Plus, there’s only one country on earth more stressed out than America
Misery has a lot of company these days.
People around the world are more miserable than they’ve ever been, according to a study by Gallup of 154,000 people in more than 145 countries released Wednesday. Indeed, Gallup’s so-called “Negative Experience Index” — which is an average of people’s self-reports of their daily levels of worry, stress, physical pain, sadness and anger — has hit the highest level since Gallup began measuring the data a decade ago.
While the data doesn’t show why misery is on the upswing, Julie Ray, the chief writer and editor for Gallup World Poll, says that it may be because “a lot of countries are in turmoil right now” and since we’re all so interconnected, that unhappiness and pain has spread across the world.
|% of people worldwide who experienced this in the past day||% of people in the U.S. who experienced this in the past day|
What’s more, the Negative Experience Index score for Americans is higher than the average around the world. And that may be because Americans are now more stressed out than people in any other country except one: Greece. Indeed, 49% of Americans say they were stressed a lot of the previous day (compared to 37% on average across the world); in Greece that number was 66%.
So what’s eating at us? Research shows that political anxieties, money and work are big stressors in Americans’ lives. A survey released last year from the American Psychological Association found that 63% of Americans said they were stressed about the future of our nation, 62% about money, 61% about work and 57% about the current political climate. Plus, 59% believe that this is the lowest point in our nation’s history that they can remember.
No matter the source of your stress, here are fiv things you can easily do every day to lower it:
Breathe deeply. Research shows that slow, deep breaths can help you manage stress on the spot. “This is because when you breathe deeply, it sends a message to your brain to calm down and relax. The brain then sends this message to your body. Those things that happen when you are stressed, such as increased heart rate, fast breathing, and high blood pressure, all decrease as you breathe deeply to relax,” according to a report from the University of Michigan.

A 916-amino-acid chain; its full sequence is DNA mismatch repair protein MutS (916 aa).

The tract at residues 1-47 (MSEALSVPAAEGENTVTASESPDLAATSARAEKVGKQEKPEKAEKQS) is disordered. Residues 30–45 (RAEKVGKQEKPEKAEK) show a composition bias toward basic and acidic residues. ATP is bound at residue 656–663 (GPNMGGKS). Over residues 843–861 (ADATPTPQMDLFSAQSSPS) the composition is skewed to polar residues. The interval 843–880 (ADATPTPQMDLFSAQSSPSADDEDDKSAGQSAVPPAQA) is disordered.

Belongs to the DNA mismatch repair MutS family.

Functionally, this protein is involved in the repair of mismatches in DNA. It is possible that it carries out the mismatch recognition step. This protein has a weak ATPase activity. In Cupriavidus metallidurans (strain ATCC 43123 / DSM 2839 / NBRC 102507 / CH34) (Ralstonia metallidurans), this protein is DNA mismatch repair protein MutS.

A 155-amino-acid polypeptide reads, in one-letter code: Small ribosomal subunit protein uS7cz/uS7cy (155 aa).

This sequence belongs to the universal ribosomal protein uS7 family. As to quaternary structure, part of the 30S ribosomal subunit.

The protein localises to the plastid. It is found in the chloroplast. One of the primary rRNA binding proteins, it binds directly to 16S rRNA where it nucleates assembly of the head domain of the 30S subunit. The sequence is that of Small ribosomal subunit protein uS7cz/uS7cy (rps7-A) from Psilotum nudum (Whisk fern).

Tap your five senses for a mindful break, advises says Dr. Crystal I. Lee, a Los Angeles-based psychologist and owner of LA Concierge Psychologist. “Name five things you see, four things you feel, three things you hear, two things you smell, and one thing you taste. Doing this quick check-in will help recenter you,” she says.
Identify what triggers your stress, says Dr. Jodi J. De Luca, a clinical psychologist at Erie Colorado Counseling. “Is it a particular environment? Person? Situation? Thought? Once you identify the triggers of your negative and stressful self-talk, you have a better chance of catching yourself, turning negative self-statements into positive ones, and even preventing them thereby reducing stress levels,” she says.
Destress your workday. Six in 10 Americans are stressed about work, APA data show — but there are ways to make workplace stress a little less. “Socializing protects us against the effects of stress. So, instead of spending all day in your office, take a little time to build relationships with your coworkers,” says Lee. “Not only will this protect you against stress, but in times of stress, you can then reach out to your colleagues for support.”
Plus, she adds that you can use your lunch break to destress by eating mindfully instead of scarfing. This involves eating slowly and paying attention to how your food looks and smells before you take a bite, focusing on the texture of the food as you chew and the different flavors on it, she explains.
Don’t forget about the basics. “It’s harder to combat the effects of stress when the basics of wellbeing are not covered. Be sure to sleep enough, eat healthfully, and get in some exercise,” says Lee. Those basics should include dealing with your finances, as money is one of the top stressors for Americans; here’s a step-by-step guide to finally creating a solid budget https://www.marketwatch.com/story/how-to-make-a-budget-2016-07-19.
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